At the end of their life stars transform into a different form depending on the mass of the star. So for you, the primary thing to understand at least seven celestial objects white dwarfs, red giants, black holes, neutrino stars, Pulsars, nova, and supernova is that they all are transformed form of a star at the end of its life.
The lifespan that God designed for the living beings had also been allocated for the stars. I already told you in part 16 that every day almost 275-400 million stars die and nearly 400 million new stars are born only in our observable universe. You will better understand this if you again listen to part 16 and 18 where I explained the basic structure of matter and presence of 99.999% space between fundamental particles of matter. That will also help you understand all coming topics related to the transformation of stars which actually happen because of this property of matter to compress itself with gravity.
White Dwarfs & Planetary Nebulae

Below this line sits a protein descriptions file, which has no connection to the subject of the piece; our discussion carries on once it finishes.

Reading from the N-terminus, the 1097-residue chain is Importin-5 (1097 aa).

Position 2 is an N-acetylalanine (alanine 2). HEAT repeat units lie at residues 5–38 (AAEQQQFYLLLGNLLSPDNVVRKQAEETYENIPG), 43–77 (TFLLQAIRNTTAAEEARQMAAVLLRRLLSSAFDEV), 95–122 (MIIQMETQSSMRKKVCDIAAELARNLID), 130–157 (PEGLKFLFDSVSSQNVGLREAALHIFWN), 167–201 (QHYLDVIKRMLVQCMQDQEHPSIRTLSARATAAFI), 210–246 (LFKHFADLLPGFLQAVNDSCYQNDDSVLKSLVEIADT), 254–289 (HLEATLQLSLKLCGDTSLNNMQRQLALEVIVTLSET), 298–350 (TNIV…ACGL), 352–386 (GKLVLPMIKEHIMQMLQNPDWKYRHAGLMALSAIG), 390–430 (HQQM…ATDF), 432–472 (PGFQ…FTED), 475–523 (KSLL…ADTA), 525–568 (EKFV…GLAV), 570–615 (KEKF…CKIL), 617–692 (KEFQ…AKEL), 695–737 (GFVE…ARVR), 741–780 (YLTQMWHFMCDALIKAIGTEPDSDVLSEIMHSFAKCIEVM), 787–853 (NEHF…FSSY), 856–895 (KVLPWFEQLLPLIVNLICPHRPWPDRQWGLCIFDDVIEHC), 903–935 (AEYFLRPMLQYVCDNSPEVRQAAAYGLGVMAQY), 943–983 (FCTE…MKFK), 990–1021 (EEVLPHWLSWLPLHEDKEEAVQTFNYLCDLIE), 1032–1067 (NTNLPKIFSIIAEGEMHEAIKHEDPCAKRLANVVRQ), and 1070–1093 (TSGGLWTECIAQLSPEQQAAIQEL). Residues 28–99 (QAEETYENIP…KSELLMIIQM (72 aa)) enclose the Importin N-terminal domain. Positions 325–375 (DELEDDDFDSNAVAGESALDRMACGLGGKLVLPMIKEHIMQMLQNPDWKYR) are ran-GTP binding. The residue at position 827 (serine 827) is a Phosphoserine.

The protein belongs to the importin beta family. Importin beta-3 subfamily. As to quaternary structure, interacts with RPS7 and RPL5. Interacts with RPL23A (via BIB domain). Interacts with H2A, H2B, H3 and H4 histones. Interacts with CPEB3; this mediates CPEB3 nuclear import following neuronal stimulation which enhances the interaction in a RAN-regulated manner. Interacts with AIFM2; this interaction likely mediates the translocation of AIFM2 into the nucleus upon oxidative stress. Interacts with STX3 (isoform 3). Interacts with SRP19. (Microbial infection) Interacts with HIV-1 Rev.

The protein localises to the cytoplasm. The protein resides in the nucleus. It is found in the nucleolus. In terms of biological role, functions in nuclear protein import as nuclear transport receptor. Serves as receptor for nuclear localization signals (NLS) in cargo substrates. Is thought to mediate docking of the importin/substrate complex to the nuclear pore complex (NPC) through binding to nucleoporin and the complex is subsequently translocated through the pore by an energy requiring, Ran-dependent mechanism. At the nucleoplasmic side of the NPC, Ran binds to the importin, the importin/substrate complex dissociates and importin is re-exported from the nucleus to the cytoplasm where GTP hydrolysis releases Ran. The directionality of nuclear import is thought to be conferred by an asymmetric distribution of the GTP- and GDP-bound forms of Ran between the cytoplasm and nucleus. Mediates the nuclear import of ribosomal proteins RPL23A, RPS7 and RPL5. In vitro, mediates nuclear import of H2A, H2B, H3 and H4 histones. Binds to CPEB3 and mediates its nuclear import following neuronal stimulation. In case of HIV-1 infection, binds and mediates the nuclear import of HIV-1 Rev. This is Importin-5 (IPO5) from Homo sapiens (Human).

Stars that have a lot of mass may end their lives as black holes or neutron stars. A low or medium mass star with mass less than about eight times the mass of our Sun becomes a white dwarf. Stars with less mass at the end of their life throw out the outer area as a planetary nebula, and the core becomes a white dwarf. So a white dwarf is a star at the end of its life which throw out its outer surface and the remaining core, center, the remaining portion is called white dwarf because it is small and very dim. The strange thing is that if you add more mass to a white dwarf, its size decreases with that instead of increasing. This is because of increased gravitational collapse due to increase in total mass. It is as dense as you reduce the size of the sun to earth’s size or 100 people squeezed in a teaspoon. This makes white dwarfs one of the densest bodies of matter, surpassed only by neutron stars and black holes.